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I have a trie (implemented with tuples and lists) with several thousand entries and I would like to support concurrent reads. The memory footprint of the data is in the 10-20 MB range. The trie is built once and read only after that.

What is the recommended way to maintain the state and give clients concurrent access?

Here is what I have tried:

1) Created a gen_server with the trie as the state. This worked fine but, obviously, all calls were serialized.

2) Modified (1) to spawn a new process for each call which takes the state, the request, and From. Each new process traversed the trie and called gen_server:reply/2 with the result. This solution didn't seem to work because memory and CPU usage exploded . I assume this happened because the state was copied to the spawned process for every call.

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3 Answers 3

up vote 4 down vote accepted

mochiglobal from mochiweb is designed for exactly this kind of use case. Basically it will take your data structure and compile it into a module, so the data is shared (zero copy for module constants). Only works well on data structures that don't change often, but it sounds like that's what you have.

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That, sir, is amazing! – David Weldon Feb 27 '11 at 20:26

if your state is changing often implement your model/structure over ETS.

You can create ETS table with concurrent read/write options which would increase performance.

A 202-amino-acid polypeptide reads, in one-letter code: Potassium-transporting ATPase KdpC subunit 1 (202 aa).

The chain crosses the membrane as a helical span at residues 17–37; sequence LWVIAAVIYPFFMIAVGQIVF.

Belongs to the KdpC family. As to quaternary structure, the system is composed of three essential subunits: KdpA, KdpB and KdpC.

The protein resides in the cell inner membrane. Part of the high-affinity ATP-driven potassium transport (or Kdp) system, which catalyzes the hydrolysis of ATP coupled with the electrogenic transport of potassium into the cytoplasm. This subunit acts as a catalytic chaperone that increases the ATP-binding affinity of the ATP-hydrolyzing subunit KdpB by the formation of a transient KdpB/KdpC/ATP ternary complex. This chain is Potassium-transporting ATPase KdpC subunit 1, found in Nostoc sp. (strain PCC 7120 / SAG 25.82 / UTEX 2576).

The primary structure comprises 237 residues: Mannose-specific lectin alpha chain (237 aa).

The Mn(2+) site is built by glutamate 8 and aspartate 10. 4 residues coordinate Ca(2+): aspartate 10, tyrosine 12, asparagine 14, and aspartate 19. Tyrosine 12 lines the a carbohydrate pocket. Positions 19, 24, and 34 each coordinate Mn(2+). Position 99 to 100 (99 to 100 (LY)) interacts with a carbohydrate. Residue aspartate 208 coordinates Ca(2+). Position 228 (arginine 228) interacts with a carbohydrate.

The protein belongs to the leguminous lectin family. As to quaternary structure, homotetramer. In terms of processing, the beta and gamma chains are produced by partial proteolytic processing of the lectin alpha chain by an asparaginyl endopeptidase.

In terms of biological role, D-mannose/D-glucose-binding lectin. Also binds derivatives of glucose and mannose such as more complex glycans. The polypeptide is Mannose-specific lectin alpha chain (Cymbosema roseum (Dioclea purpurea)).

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This would be my first knee jerk implementation as well. Just remember that reading data from an ETS table will copy the term into memory of the calling process. It is therefore important to think about the structure when doing it. – I GIVE CRAP ANSWERS Feb 27 '11 at 11:39
Yep. I've used ETS tables this way on a number of projects. It wouldn't work in this case because the trie can't be broken into pieces. On a related note, there seems to be a bug when you use the new {read_concurrency, true} option when creating a table. dialyzer goes nuts and tells me that all calls leading up to the call to ets:new/2 have no local return. – David Weldon Feb 27 '11 at 20:24

Another approach would be to make a pool of gen_servers (with supervision), and then allocate incoming connections to a server in the pool. This eases the gen_server bottleneck associated with your first approach. This approach also allows some tuning by adjusting the number of processes in the pool. LearnYouSomeErlang has a chapter on this.

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